By Denise Hill | Lifehack
Why does one person get choked up over those heart wrenching SPCA commercials, while another will barely shed a tear for the death of a loved one – if even then? Does the exhortation “Have a good cry” carry any physiological or psychological merit?
Researchers have begun studying the science of crying in an effort to help us better understand what human tears mean from social, psychological, and neuro-scientific perspectives. Recent studies show that crying is not only perfectly healthy, but is also critical for good mental health and stability.
Crying is good for your mental health
Crying is part of our human emotional package. Crying provides an effective channel and filter for worrisome thoughts and disturbing events. Frequently bottling up your emotions and withholding tears can lead to long-term psychological damage.
Here are four reasons why you should let the tears flow:
1. Crying relieves stress
Tears are therapeutic, and crying is cathartic. Thirty years ago, a biochemist found that emotional tears carry more protein than non-emotional tears (e.g. tears from chopping an onion) indicating that important psychological and physiological changes occur within the body when we shed tears.
Experimental psychologist Alex Goetz, founder of General Health Inc., put it this way:
“Tears serve an important purpose. Emotional tears, shed in moments of intense feeling, carry stress hormones and are a way of getting rid of them. Even if crying embarrasses you, it signals that you’ve reached a level of stress that’s detrimental to your health.”
The physical process of deep, emotional crying involves muscular spasms, rapid intake of breath, and tears, all of which crescendo and then gradually subside. During this process, the body tenses and then relaxes, providing a feeling of release – and stress and its physiological symptoms dissipate.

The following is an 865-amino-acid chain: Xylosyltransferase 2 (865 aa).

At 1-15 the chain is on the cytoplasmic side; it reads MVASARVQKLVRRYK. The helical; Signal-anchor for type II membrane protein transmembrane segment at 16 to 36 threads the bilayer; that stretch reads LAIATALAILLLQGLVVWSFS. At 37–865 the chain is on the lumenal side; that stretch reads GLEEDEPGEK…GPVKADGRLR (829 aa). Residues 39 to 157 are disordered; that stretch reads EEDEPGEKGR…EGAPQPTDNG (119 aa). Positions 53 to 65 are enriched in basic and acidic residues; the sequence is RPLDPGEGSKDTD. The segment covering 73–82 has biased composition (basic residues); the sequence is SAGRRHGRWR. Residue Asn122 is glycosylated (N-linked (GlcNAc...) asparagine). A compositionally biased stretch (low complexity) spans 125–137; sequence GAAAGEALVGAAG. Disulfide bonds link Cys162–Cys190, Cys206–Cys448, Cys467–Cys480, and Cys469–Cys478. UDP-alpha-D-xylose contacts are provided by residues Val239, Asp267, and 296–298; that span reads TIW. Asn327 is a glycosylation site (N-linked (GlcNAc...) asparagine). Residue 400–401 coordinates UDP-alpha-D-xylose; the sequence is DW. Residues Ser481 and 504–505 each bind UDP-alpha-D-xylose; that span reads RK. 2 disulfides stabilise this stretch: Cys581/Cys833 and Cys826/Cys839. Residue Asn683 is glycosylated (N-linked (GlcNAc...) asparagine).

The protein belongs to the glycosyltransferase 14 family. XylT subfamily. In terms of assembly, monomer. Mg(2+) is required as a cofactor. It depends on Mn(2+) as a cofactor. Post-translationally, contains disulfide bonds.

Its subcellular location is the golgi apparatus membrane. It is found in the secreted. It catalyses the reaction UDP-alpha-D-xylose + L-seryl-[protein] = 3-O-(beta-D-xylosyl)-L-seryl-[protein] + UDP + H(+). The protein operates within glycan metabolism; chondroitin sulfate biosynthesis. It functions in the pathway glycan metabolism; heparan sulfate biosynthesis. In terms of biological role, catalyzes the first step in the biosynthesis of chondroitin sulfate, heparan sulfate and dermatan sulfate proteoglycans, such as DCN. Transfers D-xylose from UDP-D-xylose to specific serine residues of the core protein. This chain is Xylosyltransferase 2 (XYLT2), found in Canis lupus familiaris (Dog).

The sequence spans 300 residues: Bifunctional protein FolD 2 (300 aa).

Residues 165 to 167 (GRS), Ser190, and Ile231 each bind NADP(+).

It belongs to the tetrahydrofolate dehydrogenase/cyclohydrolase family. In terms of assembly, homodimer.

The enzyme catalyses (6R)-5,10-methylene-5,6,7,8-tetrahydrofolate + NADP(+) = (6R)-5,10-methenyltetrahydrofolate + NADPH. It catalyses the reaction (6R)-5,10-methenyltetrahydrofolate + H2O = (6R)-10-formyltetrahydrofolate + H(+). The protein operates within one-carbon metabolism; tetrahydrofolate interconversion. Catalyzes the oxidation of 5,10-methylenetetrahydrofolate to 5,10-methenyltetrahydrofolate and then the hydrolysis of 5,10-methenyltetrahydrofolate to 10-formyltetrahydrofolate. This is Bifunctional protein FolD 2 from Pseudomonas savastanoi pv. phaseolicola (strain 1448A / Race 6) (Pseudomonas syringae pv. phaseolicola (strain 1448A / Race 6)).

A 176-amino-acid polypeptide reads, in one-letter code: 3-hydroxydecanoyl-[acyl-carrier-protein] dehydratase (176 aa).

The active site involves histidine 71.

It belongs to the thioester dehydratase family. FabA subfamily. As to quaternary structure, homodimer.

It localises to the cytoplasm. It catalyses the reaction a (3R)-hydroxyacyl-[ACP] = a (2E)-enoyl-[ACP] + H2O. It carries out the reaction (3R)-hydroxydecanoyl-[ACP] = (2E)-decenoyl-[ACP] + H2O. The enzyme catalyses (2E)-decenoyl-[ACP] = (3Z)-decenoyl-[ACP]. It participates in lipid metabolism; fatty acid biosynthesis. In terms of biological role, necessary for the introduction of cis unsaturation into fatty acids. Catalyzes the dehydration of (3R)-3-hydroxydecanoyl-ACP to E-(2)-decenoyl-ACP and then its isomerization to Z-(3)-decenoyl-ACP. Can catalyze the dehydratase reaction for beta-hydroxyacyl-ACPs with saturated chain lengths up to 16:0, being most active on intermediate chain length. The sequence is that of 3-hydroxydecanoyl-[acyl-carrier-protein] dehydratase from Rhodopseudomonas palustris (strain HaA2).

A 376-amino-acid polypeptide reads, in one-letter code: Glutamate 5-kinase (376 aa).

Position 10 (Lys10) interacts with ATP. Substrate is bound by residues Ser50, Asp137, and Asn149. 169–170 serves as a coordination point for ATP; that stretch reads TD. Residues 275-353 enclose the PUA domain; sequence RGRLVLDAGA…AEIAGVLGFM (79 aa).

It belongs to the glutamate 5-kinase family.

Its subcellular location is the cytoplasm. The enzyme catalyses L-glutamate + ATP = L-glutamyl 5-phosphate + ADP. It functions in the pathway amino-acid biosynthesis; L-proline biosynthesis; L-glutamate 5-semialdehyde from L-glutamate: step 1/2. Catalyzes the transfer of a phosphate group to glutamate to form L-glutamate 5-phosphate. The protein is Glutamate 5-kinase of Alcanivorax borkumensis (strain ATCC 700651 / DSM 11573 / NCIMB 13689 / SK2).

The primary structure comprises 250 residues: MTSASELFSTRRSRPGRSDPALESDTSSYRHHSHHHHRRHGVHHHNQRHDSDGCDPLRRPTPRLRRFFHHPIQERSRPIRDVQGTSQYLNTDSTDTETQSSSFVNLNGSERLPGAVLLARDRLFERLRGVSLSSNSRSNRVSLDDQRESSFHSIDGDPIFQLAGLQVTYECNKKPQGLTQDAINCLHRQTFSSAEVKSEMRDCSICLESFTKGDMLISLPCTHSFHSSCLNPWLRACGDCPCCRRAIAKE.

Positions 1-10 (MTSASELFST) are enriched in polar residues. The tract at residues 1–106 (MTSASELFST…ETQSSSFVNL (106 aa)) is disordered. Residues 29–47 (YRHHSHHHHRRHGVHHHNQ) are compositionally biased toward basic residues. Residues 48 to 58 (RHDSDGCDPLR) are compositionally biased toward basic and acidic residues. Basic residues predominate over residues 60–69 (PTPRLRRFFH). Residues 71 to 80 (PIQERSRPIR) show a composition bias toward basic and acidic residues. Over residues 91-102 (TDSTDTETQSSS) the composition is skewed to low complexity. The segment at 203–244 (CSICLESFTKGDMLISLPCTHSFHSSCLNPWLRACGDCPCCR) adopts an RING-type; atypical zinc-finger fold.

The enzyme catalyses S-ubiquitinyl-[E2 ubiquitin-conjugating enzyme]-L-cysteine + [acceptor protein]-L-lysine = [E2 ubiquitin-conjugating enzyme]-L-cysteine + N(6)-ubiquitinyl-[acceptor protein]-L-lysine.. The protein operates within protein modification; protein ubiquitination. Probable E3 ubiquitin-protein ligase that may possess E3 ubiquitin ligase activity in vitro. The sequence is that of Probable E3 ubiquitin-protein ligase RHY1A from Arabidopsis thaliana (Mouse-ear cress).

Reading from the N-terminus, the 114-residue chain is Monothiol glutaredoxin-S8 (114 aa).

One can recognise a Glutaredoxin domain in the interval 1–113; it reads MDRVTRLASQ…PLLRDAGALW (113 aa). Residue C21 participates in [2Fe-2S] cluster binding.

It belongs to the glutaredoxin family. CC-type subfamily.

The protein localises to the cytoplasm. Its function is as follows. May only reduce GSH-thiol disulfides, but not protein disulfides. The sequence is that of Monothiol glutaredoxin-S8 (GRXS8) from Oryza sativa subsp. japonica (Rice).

2. Crying builds mental toughness
Crying is a way of acknowledging your emotions and facing them head on. Avoiding or ignoring negative feelings can be detrimental to your mental health and could lead to anxiety and depressive disorders. Or, in lieu of crying, you may find yourself employing other, less productive, coping mechanisms including alcoholism, drug abuse, or other kinds of unhealthy compulsive behaviors.
Facing and embracing your emotions and allowing yourself the opportunity to weep for the sake of your own mental health is important and requires courage.
3. Crying helps you cope and heal
Professor Roger Baker from Bournemouth University believes that crying is the transformation of distress into something tangible, and the process reduces feelings of trauma. The implication here is that when you cry for emotional reasons, you initiate an emotional healing process.
Tears allow you to externalize and symbolize psychological hurt in a physical form. Your tears jump-start your recovery.